There is one other consideration, but one which is very important. I quite admit that this double Income Tax system ought not to continue an hour longer than the end of the War. We ought to put an end to it as soon as we possibly can; but I do not accept, and I am quite sure that the Dominion Prime Ministers would not accept, the principle of this Amendment as a right one. That principle is that in doing away with this double Income Tax the whole burden is to fall on the British Exchequer. I do not think that is right. It ought to be a question of adjustment, and the two countries should decide between themselves in what way the giving up of taxation is to be borne. I know, as a matter of fact, that that is the view taken by the Dominion Prime Ministers themselves. They feel it is a question for proper adjustment. It is. quite true, as my hon. and gallant Friend the Member for Christchurch said, that whether money is raised by an Income Tax in Australia or in Great Britain it is equally spent on the War. That is quite true, but we have to consider the burden that is laid on the different parts of the Empire as the result of the War. I would not yield to anyone in my admiration of what the Dominions have done, though what has been done by this country is worthy of admiration too. There is this difference: They are far away and we are the centre, and I feel the part they have taken in the War is such as would never have been anticipated. I recognise that fully, but you have to think of the position after the War. This War is laying on all belligerents a financial burden which is terrible in its intensity. I do not wish to exaggerate it. I never have—indeed, I have always felt that the want of money would never stop the War before we had achieved our object; but do not let us make any mistake. It is going to leave a very heavy burden, however it is adjusted, for many generations as a result of this War. I am, therefore, quite sure my hon. Friends will agree that from that point of view what you have to consider, treating the Empire as a whole, as we all wish to do, is how each partner is best able to bear the burden which falls after the War, and from that point of view I do not think anyone has any doubt that when you consider the immense natural resources of our Dominions they will be able to bear their share at least quite as well as the Mother Country will bear her share.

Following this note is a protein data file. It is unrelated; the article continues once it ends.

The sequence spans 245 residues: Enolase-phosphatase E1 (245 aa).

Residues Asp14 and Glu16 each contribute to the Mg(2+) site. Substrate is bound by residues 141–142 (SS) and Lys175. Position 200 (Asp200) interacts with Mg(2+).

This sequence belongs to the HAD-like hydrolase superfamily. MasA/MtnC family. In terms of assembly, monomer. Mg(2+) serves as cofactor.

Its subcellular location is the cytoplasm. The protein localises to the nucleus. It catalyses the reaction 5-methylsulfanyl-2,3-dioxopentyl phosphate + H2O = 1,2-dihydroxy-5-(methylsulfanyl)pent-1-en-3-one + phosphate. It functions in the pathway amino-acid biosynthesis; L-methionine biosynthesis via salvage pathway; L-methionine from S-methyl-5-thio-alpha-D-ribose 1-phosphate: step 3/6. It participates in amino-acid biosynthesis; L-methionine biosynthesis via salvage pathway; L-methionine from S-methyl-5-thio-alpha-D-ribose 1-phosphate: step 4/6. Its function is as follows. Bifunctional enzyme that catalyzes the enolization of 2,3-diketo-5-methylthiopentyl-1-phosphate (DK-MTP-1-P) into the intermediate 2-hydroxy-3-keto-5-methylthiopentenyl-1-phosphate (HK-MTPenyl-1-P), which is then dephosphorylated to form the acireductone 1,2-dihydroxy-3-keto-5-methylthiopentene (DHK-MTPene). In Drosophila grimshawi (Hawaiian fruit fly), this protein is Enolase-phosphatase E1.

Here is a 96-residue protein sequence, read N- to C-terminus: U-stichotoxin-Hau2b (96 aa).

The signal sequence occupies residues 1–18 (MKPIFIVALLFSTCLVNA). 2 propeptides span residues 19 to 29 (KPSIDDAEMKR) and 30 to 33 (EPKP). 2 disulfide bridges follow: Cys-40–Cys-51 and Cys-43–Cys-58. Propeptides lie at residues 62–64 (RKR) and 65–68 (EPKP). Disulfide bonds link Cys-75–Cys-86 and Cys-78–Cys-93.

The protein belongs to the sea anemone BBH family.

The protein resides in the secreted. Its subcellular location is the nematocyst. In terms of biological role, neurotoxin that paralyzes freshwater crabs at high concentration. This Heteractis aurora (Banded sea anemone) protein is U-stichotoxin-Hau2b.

There is one) other consideration that I would put to my hon. and gallant Friend who moved this Amendment—and I feel sure he will not press it to a Division as he did last year—and that is that we are putting on additional taxation to the extent of a full year of £ 114,000,000. We are not asking anyone who pays double Income Tax to pay any part of this additional Income Tax. I really think that as Chancellor of the Exchequer I would not be justified in going further than in relieving them of all this additional taxation, and I hope that my hon. Friends who feel strongly on this point will agree that I have done as much as I can.

General CROFT

With every desire to try to meet my right hon. Friend's view, may I ask if he will give us any under taking that the matter will once more be placed before the Imperial Conference; and will the Chancellor himself undertake to see that there is an opportunity given to the Prime Ministers to reconsider the question, at any rate, so that when the Budget comes round next year the Chancellor will not have to tell us, "In another year's time "?


I think that is asking a great deal. I will undertake that the Prime Ministers shall be asked to discuss this subject; tout what my hon. and gallant Friend really asks is that I should invite them to deprive me of the argument which I have used from year to year.